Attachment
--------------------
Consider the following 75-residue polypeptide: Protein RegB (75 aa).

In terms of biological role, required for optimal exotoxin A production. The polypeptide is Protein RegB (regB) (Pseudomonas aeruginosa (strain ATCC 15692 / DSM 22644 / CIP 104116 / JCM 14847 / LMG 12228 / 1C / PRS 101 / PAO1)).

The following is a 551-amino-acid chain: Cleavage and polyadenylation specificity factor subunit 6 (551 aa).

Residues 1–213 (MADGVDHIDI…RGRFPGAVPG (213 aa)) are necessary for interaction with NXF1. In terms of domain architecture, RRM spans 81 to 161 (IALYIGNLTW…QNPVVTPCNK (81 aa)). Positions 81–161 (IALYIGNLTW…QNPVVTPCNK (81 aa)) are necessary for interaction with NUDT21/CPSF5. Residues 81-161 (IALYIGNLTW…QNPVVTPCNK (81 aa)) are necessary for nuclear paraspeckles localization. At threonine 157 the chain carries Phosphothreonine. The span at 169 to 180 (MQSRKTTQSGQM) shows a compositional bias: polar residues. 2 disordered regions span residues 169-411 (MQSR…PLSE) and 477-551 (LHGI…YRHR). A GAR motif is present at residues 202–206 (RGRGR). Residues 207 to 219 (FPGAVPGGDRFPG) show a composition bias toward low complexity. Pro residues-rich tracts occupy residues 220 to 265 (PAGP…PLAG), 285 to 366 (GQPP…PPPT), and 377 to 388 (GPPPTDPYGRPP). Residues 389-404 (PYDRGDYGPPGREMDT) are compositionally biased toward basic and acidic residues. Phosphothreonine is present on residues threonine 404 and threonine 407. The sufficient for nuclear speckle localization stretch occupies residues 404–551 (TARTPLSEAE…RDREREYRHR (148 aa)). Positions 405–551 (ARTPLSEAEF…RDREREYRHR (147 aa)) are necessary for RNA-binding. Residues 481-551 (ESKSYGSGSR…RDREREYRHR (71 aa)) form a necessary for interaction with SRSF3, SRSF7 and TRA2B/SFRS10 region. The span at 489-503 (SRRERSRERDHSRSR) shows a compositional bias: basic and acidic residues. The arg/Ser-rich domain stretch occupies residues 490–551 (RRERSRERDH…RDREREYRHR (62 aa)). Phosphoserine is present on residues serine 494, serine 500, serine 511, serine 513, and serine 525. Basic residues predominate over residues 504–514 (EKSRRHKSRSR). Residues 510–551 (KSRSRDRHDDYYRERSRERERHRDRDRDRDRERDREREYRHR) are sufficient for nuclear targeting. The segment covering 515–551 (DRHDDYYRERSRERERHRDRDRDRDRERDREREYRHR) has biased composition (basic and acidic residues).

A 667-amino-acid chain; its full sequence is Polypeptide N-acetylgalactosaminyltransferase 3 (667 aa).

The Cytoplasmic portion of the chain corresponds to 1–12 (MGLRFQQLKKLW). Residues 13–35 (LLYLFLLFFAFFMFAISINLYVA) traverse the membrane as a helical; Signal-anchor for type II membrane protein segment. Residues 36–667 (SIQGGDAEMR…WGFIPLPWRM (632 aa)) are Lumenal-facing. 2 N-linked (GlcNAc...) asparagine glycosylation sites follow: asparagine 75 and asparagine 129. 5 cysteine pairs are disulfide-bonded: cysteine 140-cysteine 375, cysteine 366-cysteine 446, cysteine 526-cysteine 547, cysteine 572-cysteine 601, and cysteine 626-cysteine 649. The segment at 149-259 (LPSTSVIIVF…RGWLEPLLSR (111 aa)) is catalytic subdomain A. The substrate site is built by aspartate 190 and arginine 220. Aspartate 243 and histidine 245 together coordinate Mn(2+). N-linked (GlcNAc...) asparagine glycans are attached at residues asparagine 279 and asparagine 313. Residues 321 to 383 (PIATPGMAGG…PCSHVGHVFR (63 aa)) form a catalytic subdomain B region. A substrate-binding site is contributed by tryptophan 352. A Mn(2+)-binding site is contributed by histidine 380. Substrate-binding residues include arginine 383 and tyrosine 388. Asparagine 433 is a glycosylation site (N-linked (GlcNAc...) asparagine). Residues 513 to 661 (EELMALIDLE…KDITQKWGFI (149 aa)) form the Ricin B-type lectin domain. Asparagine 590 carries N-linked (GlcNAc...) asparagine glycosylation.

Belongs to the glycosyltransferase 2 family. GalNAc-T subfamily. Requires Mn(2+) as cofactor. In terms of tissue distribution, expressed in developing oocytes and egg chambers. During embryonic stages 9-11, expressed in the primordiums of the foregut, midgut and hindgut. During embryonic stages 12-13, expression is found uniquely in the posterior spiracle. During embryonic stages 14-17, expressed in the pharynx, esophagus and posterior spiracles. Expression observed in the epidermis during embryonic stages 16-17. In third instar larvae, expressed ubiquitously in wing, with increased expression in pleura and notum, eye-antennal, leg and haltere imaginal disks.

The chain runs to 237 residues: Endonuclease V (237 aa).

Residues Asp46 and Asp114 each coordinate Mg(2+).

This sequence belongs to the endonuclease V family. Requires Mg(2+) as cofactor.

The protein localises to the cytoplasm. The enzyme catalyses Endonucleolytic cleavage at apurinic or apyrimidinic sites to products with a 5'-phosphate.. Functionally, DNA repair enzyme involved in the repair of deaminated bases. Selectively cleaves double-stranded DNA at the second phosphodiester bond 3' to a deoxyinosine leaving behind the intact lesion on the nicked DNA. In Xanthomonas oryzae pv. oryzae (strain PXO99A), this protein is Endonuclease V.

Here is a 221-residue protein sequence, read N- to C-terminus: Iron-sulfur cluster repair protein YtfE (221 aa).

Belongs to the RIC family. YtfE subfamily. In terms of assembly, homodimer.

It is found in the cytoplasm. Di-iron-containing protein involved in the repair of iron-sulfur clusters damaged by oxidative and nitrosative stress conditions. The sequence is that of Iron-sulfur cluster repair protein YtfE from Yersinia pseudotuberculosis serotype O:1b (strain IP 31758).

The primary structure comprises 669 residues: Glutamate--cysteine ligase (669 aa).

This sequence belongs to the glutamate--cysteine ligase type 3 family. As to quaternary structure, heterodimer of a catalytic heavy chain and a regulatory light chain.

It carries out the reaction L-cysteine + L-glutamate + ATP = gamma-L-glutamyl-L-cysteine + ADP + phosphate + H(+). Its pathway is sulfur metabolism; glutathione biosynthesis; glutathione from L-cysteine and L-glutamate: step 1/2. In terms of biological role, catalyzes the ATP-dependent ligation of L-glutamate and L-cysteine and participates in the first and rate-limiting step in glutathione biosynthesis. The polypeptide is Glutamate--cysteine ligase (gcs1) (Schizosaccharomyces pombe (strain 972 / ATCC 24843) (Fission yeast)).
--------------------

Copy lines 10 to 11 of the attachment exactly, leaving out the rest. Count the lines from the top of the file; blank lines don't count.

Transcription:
This sequence belongs to the endonuclease V family. Requires Mg(2+) as cofactor.

The protein localises to the cytoplasm. The enzyme catalyses Endonucleolytic cleavage at apurinic or apyrimidinic sites to products with a 5'-phosphate.. Functionally, DNA repair enzyme involved in the repair of deaminated bases. Selectively cleaves double-stranded DNA at the second phosphodiester bond 3' to a deoxyinosine leaving behind the intact lesion on the nicked DNA. In Xanthomonas oryzae pv. oryzae (strain PXO99A), this protein is Endonuclease V.